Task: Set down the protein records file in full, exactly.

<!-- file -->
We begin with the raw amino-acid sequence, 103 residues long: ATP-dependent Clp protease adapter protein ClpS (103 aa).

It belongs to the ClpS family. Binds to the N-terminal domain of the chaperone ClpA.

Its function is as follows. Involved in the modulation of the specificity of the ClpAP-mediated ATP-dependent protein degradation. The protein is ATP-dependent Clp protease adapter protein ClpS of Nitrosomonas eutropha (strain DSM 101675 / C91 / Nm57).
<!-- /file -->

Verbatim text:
We begin with the raw amino-acid sequence, 103 residues long: ATP-dependent Clp protease adapter protein ClpS (103 aa).

It belongs to the ClpS family. Binds to the N-terminal domain of the chaperone ClpA.

Its function is as follows. Involved in the modulation of the specificity of the ClpAP-mediated ATP-dependent protein degradation. The protein is ATP-dependent Clp protease adapter protein ClpS of Nitrosomonas eutropha (strain DSM 101675 / C91 / Nm57).